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Translation of the Book of Mormon
Joseph Smith first learned about the existence of The Golden Plates from the angel Moroni in 1823. For the next four years he was not allowed to obtain the plates, although he visited the spot where they were buried yearly and met the angel, receiving instruction from him. In 1827 he was sufficiently prepared to be entrusted with the golden plates. Buried with the plates were other artifacts, including the Urim and Thummim, the device by which he began the translation. Joseph also possessed a seer stone, and both these instruments were used to translate.
There are several helpful accounts of the method by which the translation took place. One account describes Joseph attaching the breastplate of the Urim and Thummim and looking directly at the plates through the two stones set in a silver bow. The other widely-recorded method includes Joseph's placing his seer stone in a hat and placing his face in the hat to block out all light. The plates were left covered when using this method. Each scribe reported Joseph dictating one sentence at a time, spelling out words or names. The scribe would then read the sentence back to Joseph to confirm its correctness. Mormon Church leaders and scholars have often stated that the Book of Mormon translation was not a mechanical process; it involved great mental and spiritual concentration on the part of Joseph Smith.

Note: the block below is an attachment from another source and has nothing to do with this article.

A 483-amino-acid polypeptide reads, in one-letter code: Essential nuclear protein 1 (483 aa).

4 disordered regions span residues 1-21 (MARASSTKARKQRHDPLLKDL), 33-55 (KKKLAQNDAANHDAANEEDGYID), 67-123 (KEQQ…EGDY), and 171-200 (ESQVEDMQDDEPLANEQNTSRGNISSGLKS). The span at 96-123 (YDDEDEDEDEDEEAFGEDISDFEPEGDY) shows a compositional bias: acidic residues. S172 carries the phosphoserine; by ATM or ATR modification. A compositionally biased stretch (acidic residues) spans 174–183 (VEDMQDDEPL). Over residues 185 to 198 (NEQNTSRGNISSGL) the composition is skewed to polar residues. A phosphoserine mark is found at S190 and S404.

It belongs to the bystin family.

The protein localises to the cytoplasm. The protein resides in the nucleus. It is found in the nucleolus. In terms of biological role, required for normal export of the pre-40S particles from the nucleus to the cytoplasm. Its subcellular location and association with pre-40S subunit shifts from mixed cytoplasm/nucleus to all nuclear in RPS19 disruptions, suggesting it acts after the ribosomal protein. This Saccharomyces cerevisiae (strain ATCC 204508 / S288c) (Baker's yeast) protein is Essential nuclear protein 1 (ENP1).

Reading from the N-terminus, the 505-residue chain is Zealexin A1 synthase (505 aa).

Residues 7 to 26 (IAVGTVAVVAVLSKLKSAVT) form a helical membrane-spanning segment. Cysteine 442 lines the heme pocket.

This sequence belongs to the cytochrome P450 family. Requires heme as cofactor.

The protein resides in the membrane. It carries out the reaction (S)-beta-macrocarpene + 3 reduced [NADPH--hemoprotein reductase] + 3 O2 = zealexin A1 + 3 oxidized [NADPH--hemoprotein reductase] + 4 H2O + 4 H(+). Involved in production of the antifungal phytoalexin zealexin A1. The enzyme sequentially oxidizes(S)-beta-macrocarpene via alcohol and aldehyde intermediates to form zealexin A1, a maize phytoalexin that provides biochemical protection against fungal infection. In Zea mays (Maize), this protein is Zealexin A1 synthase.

At the completion of the translation, the golden plates were returned to the angel Moroni, in whose care they remain to this day. The resulting translation was published as the Book of Mormon in 1830. Since then it has been translated by linguists into 72 other languages, and over 120 million copies have been distributed worldwide.